Bright Lights Film Journal

Resurrecting Lumumba: Raoul Peck’s Second Biography of the Martyred Revolutionary

He’s back

Legendary political figures — not to mention martyrs like Patrice Lumumba — don’t always make the best subjects for films. Credibly capturing the human drama against a backdrop of historical change is often too daunting for all but the most dogged agitprop artist, hagiographer, or Hollywood hack. And with a man like Lumumba, there’s always that pesky added problem of having to show western audiences a squalid, thuggish past they’d rather not acknowledge. Lumumba, like many a nationalist working to free his country from European and American colonialism, was murdered soon after becoming prime minister of the former Belgian Congo, now Zaire. While some of the details remain a little foggy, he was by most accounts another victim of the ever-industrious C.I.A. in league with local reactionaries happy to dispatch one of their own — along with their country — for personal gain under the convenient cover of anticommunism.

Director Raoul Peck, educated in Haiti, Zaire, and France, has tackled Lumumba twice now — once in 1990 in a documentary and now in Lumumba, a brisk, often riveting feature film that navigates with surprising success the dicey territory between idolatrous biography and whirlwind historical drama. While it would certainly help in terms of understanding the players to read up on this complex history before watching the film, it may be just as satisfying to sacrifice some of the details and surrender to the power of the story.

The credit sequence is a casually unsettling panorama of historical photographs that recall Belgium’s 80-year rule of the Congo — smiling white Belgians in plush digs and fancy duds being guarded by stiff, staring locals or posing in front of the barely noticeable body of a lynched Congolese. The story proper extends this grim tableau with a creepy coda to its subject’s life, as the bodies of Lumumba and two of his allies are hacked to pieces and burned by two drunken Belgian soldiers under orders to leave no trace of the men. (One of these men later went insane, it’s worth noting.) This daring approach to structuring Lumumba’s rise and fall sets the tone for the whole film, which is more episodic than linear and flashes backward and forward with the same sense of urgency and chaos that marked the martyred leader’s brief life.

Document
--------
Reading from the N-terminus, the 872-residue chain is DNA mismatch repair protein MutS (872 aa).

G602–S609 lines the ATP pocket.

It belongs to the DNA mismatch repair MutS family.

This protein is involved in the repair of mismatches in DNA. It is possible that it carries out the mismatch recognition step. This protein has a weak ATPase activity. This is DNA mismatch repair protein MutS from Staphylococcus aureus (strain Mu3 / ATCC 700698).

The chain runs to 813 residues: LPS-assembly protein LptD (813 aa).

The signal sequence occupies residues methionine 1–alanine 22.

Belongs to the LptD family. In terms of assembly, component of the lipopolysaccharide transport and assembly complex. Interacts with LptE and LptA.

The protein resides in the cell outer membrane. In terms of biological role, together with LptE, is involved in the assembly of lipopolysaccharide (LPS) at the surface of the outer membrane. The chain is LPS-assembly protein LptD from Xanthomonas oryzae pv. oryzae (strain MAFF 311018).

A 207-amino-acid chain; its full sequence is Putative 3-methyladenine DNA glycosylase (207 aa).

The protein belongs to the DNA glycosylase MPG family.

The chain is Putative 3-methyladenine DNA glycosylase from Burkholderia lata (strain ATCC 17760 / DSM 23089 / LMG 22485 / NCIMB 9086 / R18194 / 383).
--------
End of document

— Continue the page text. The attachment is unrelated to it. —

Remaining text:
Lumumba’s education and radicalization coincided with worldwide attempts to shake off colonial masters. Self-educated, he went from beer salesman (“Polar, the queen of beers!”) to political prisoner to prime minister with breathless speed. The film tracks this progression in vivid vignettes that show both Lumumba’s charisma, which created instant crowds and mobilized average citizens to follow him in demanding independence; and his tenuous position, as the local police and military, serving Belgian interests, jail and brutalize him.

What’s most fascinating about the film is the dizzying series of maneuvers among the competing interests trying to take control of the ore-rich nation — other tribal groups like Moise Tshombe’s; a splintered military; the Belgians who can’t stand to let go; the CIA and U.S. government that want their part; the Soviets, who also smell profit; the UN, which quietly backs Belgium; and most tellingly, Lumumba’s liberation group that’s under constant threat from its own leaders — Joseph Kasa Vubu, who gives a grimly fawning speech for Belgian ears when he’s elected president; and military leader Joseph Mobutu, a key player in Lumumba’s death who would go on to become a despot of world-class stature. Peck renders this battle of wills with authority in schizoid scenes of the army attacking both white Belgian settlers and the black leadership; in quiet entries and exits of C.I.A. and Belgian functionaries; and in increasingly ominous encounters between Lumumba and his enemies both Belgian and black African.

Lumumba’s desperation is beautifully crystallized in a sequence in which he attempts to stop small factions of marauding bandits from a rape-and-pillage campaign. Traveling by light plane, he attempts to land in Tshombe’s territory but is refused; when he demands that the pilot land anyway, the pilot balks, saying he’s received “other orders.” From here Lumumba’s decline is precipitous and horrific. A mere two months after his ascension to office he was murdered and mutilated, in January 1961, and the country was seized by “father-king” Mobutu, who would continue amassing vast wealth and pulverizing Zaire into the late 1990s.

Actor Eriq Ebouaney (L’Agression, Seventh Heaven) powerfully evokes both the charisma and the limitations of Lumumba’s my-way-or-the-highway attitude. (Some commentators have assigned part of the blame for his demise to Lumumba’s uncompromising personality.) Alex Descas’s incarnation of Mobutu is also chillingly effective, a smiling mask of cooperation and soft-spokenness who wreaks havoc without fanfare. Inevitably there are less heralded victims in such a story, among them Lumumba’s wife and family, who are marginalized in the film. Perhaps this simply reflects how it was with a man of Lumumba’s ambitions. At any rate, Peck’s interests, like Lumumba’s, lie far from hearth and home in this superior example of a difficult genre.